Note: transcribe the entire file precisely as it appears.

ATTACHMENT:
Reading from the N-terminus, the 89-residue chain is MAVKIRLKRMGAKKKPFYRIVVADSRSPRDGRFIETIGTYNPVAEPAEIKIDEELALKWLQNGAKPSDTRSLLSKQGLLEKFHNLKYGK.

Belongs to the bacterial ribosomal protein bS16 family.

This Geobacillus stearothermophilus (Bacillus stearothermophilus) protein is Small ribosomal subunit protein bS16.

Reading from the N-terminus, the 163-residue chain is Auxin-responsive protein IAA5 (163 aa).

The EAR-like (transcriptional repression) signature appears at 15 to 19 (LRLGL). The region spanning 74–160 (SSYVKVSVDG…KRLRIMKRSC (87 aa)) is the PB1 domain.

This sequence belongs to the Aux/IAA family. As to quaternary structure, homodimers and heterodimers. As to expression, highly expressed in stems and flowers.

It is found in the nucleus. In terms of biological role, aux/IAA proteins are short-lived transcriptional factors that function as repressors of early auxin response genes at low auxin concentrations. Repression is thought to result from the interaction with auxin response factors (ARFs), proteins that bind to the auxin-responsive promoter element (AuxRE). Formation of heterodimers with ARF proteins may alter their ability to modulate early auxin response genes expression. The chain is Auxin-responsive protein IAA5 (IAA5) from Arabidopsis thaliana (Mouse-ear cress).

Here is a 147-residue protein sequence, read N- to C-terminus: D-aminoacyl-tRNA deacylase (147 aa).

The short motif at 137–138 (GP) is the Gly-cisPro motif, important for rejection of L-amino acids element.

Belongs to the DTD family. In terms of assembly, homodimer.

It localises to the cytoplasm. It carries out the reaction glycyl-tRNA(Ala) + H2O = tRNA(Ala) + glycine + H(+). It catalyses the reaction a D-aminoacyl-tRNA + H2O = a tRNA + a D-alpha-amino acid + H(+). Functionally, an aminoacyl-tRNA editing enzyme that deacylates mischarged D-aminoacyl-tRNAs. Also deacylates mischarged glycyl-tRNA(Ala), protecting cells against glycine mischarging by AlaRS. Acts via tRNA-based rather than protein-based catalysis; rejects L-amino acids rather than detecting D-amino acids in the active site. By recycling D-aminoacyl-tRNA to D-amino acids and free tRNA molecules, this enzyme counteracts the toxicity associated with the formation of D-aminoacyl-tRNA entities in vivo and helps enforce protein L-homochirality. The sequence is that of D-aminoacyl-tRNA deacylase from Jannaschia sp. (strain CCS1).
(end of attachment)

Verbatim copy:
Reading from the N-terminus, the 89-residue chain is MAVKIRLKRMGAKKKPFYRIVVADSRSPRDGRFIETIGTYNPVAEPAEIKIDEELALKWLQNGAKPSDTRSLLSKQGLLEKFHNLKYGK.

Belongs to the bacterial ribosomal protein bS16 family.

This Geobacillus stearothermophilus (Bacillus stearothermophilus) protein is Small ribosomal subunit protein bS16.

Reading from the N-terminus, the 163-residue chain is Auxin-responsive protein IAA5 (163 aa).

The EAR-like (transcriptional repression) signature appears at 15 to 19 (LRLGL). The region spanning 74–160 (SSYVKVSVDG…KRLRIMKRSC (87 aa)) is the PB1 domain.

This sequence belongs to the Aux/IAA family. As to quaternary structure, homodimers and heterodimers. As to expression, highly expressed in stems and flowers.

It is found in the nucleus. In terms of biological role, aux/IAA proteins are short-lived transcriptional factors that function as repressors of early auxin response genes at low auxin concentrations. Repression is thought to result from the interaction with auxin response factors (ARFs), proteins that bind to the auxin-responsive promoter element (AuxRE). Formation of heterodimers with ARF proteins may alter their ability to modulate early auxin response genes expression. The chain is Auxin-responsive protein IAA5 (IAA5) from Arabidopsis thaliana (Mouse-ear cress).

Here is a 147-residue protein sequence, read N- to C-terminus: D-aminoacyl-tRNA deacylase (147 aa).

The short motif at 137–138 (GP) is the Gly-cisPro motif, important for rejection of L-amino acids element.

Belongs to the DTD family. In terms of assembly, homodimer.

It localises to the cytoplasm. It carries out the reaction glycyl-tRNA(Ala) + H2O = tRNA(Ala) + glycine + H(+). It catalyses the reaction a D-aminoacyl-tRNA + H2O = a tRNA + a D-alpha-amino acid + H(+). Functionally, an aminoacyl-tRNA editing enzyme that deacylates mischarged D-aminoacyl-tRNAs. Also deacylates mischarged glycyl-tRNA(Ala), protecting cells against glycine mischarging by AlaRS. Acts via tRNA-based rather than protein-based catalysis; rejects L-amino acids rather than detecting D-amino acids in the active site. By recycling D-aminoacyl-tRNA to D-amino acids and free tRNA molecules, this enzyme counteracts the toxicity associated with the formation of D-aminoacyl-tRNA entities in vivo and helps enforce protein L-homochirality. The sequence is that of D-aminoacyl-tRNA deacylase from Jannaschia sp. (strain CCS1).